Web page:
Convention Center a Success
The Los Angeles Business Journal has frequently characterized The Los Angeles Convention Center as underutilized and underbooked. A review of the status of the recent Convention Center Expansion Project might enlighten your readers.
Most major conventions and exhibitions are booked three to five years in advance. When the Convention Center Expansion Project was completed in late 1993 (on time and under budget), national convention planners reacted by declaring the new L.A. Convention Center to be well designed and worth a visit.
Unfortunately, the Northridge earthquake in early 1994 dampened some of that enthusiasm. As for advance bookings, convention planners are conservative and will not contract for convention and exhibition space in an untested facility. With competition from existing and operating convention centers in Anaheim, Las Vegas and San Francisco, why should they book a convention in a newly-expanded facility?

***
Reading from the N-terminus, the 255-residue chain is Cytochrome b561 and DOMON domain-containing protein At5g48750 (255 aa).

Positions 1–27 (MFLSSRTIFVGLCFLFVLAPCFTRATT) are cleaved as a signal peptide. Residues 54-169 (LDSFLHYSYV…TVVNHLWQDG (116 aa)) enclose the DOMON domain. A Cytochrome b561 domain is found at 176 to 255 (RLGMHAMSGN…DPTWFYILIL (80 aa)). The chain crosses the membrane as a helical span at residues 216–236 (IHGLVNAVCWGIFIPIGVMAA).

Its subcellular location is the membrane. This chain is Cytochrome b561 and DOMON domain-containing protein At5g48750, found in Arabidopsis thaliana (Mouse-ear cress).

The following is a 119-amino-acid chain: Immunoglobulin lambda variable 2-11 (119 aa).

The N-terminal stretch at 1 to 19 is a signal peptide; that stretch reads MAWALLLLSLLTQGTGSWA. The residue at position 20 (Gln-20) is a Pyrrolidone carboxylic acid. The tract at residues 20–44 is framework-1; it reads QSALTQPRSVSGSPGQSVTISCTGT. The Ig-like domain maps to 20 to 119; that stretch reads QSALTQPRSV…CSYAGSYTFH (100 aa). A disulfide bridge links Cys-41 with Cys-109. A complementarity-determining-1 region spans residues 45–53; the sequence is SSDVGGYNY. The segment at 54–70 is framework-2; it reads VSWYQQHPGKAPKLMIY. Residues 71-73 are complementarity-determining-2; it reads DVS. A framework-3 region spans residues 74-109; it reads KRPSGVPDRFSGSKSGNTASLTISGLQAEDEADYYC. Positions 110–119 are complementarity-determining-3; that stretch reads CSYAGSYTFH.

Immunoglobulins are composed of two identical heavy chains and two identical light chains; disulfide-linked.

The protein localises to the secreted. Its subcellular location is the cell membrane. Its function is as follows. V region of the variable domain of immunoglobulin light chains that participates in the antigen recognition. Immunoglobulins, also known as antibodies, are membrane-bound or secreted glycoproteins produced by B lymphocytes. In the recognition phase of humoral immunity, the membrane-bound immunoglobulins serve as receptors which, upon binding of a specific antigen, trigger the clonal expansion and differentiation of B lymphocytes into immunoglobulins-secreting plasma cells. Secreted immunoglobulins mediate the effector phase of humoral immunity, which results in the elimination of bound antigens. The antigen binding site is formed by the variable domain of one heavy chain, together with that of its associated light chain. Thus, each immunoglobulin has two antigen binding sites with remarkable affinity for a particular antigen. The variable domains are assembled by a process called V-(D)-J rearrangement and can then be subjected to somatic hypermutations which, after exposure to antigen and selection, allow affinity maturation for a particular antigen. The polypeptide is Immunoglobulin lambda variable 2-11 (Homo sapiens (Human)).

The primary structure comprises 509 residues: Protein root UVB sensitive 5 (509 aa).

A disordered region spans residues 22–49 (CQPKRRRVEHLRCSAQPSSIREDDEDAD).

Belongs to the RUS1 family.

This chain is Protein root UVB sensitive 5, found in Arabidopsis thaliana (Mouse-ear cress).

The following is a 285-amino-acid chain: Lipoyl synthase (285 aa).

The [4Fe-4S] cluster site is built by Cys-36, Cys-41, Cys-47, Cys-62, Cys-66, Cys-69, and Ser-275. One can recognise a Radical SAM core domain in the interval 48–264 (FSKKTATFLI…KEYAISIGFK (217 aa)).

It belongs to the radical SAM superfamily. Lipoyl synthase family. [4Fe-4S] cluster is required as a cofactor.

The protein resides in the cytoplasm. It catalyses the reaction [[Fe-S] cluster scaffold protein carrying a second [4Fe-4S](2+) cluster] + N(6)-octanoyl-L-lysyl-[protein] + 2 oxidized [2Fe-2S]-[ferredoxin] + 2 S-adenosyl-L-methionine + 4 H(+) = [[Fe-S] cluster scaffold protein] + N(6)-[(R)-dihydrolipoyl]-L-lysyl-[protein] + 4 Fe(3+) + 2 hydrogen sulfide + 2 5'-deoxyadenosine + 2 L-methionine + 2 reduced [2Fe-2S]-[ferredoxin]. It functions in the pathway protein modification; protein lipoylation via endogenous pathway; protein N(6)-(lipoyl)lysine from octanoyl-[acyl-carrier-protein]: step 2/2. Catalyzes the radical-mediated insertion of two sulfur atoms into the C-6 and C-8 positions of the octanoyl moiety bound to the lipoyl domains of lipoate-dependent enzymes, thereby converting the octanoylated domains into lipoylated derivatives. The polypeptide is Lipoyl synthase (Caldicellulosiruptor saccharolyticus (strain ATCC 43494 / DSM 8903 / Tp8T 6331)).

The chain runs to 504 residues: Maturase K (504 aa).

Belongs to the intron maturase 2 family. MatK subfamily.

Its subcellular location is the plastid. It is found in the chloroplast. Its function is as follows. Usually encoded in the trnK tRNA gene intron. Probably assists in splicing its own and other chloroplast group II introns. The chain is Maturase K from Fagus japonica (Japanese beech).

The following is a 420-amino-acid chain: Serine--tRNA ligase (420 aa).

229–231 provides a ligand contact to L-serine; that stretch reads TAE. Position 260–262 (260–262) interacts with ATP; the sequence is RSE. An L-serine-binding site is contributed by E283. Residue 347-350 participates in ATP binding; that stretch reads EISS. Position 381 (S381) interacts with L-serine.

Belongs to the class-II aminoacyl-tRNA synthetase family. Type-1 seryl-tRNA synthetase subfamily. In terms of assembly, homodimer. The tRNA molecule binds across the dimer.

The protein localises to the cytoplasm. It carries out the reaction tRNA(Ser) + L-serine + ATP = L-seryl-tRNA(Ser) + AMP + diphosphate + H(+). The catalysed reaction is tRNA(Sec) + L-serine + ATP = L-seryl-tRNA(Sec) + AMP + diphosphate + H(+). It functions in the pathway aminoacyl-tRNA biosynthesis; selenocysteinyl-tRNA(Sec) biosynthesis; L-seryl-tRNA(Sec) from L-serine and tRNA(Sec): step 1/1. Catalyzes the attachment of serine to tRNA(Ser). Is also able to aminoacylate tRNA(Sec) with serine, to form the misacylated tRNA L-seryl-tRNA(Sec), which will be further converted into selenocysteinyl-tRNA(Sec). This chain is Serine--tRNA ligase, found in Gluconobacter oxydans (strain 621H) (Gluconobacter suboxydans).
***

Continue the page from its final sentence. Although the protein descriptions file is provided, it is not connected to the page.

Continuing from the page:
As a participant in the opening of the expanded L.A. Convention Center in late 1993, I can assure you that our expectations were that the L.A. Convention Center would not reach its full capacity (at approximately 80 percent occupancy) until 1998. To expect otherwise would have been contrary to the reality of the convention planning business.
I am pleased to report that in the first quarter of 1997, the L.A. Convention Center has lived up to our expectations.
During the first three months of 1997 the Center ran a 78 percent occupancy and hosted 103 events ranging from a meeting for 10 people to massive shows which drew thousands.
The L.A. Auto Show drew close to 500,000 patrons and the Boat Show over 100,000, while high-tech conventions, such as Computer Telephony and Spring Internet, put heavy demands on the Center’s fiber-optic backbone and data transmission capabilities. Over, 1,000 voice and data lines were installed for exhibitors at the Spring Internet Exhibition which had 54,000 attendees, doubling last year’s attendance at San Jose. The California Gift Show filled 866,000 square feet of exhibit space the most of any event ever held at the Center.
WESTEC, a heavy equipment show, drew over 40,000 people to an event which filled the entire South building
The good news is that all six of these shows are scheduled to return to the Los Angeles Convention Center in 1998. As further confirmation of the Center’s success, downtown hotel occupancies rose 15.5 percent last year, maintaining a 60.8 percent occupancy rate in 1996.
Los Angeles Convention and Exhibition Center Authority